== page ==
The other and equally worrying example is the controversial Counter-Terrorism Bill which is now being readied, in all its voluminously problematic content, to be rammed through. Not content with allowing the April 2019 jihadist attacks to take place as a result of the Government’s inability to place national security above petty bickering, insult is being added to horrendous injury when these attacks are made use of to push for a vaguely framed counter terrorism law. This is despite repeated reminders by the Army Commander, by security and intelligence heads that new threats could be met by amendment of existing laws if needed. As previously analysed in these column spaces, the Bill allows for misuse and abuse of legitimate action.
Excessive discretion given to law enforcement agencies is also a major issue where senior police officers are themselves implicated in serious abuses of the law. Let us take a recent example that is evocative of this problem, which is the surreal case of the Kurunegala doctor put into police custody for suspicious assets amidst a media frenzy that he had been engaged in forced sterilizations of Sinhalese Buddhist women. To recap, the issue arose when a Sinhala newspaper led with the bold headlines that a doctor affiliated to Thowheed Jamath had sterilized hundreds of mothers despite the police denying knowledge that a complaint had been lodged.
The integrity of the inquiry processes
Later, the doctor was taken into custody on a different ground and kept without being released even after the Criminal Investigation Department (CID) had stated on record that, no evidence had been found regarding the allegation of forced sterilizations. He was released on bail some time thereafter. But what is relevant in the ‘Shafi case’ is that the CID made serious allegations against senior police officers as well as the judicial officer for subverting the proceedings, making false claims, allowing witnesses to testify in irregular proceedings so on and so forth, which are now being inquired into in separate processes by the relevant disciplinary authorities.
It is hoped that the integrity of these processes will not be compromised. But the question arises as to what would be the position if this case had occurred under the vastly more elastic provisions of Sri Lanka’s proposed Counter-Terror Law which gives far more discretion to police officers and consequently affords far more opportunity to subvert the legal process? Could it be said, pragmatically and practically, that systemic safeguards in place are sufficient to prevent such abuse occuring.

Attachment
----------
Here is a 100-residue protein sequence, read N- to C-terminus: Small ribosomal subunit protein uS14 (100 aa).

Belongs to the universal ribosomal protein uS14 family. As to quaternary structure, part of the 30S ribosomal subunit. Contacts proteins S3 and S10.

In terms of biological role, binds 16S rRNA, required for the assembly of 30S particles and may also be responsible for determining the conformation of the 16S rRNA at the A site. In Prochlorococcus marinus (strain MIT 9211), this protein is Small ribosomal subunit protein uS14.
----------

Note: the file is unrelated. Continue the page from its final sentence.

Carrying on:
The answer to that question must be unequivocally in the negative as facts themselves vividly demonstrate. The hysteria that has gripped this country over this one case shows how dangerous it will be to have such a new counter-terror law in place that has not been pruned down to the bare essentials in an environment where basic Rule of Law protections have been weakened to the point of near total negation. In the ‘Shafi case’, senior officers of the CID have testified before the Parliamentary Select Committee that even their children have been pilloried for their professional action.
Clear warning signals
In fact, one senior and well reputed investigator went so far as to say that, where he is concerned, the damage has already been done but that he was speaking openly on these issues in order to prevent such abuse being heaped on other officers. In what percentage of cases will a criminal investigator stand up and speak out when, in doing so, senior police officers or judicial officers are exposed for abuse of power?
These are clear red signals that the proposed Counter-Terror law must be looked at afresh and meticulously assessed against constitutional protections. In the final countdown, this unhappily doomed ‘yahapalanaya’ alliance owes at least this to the people.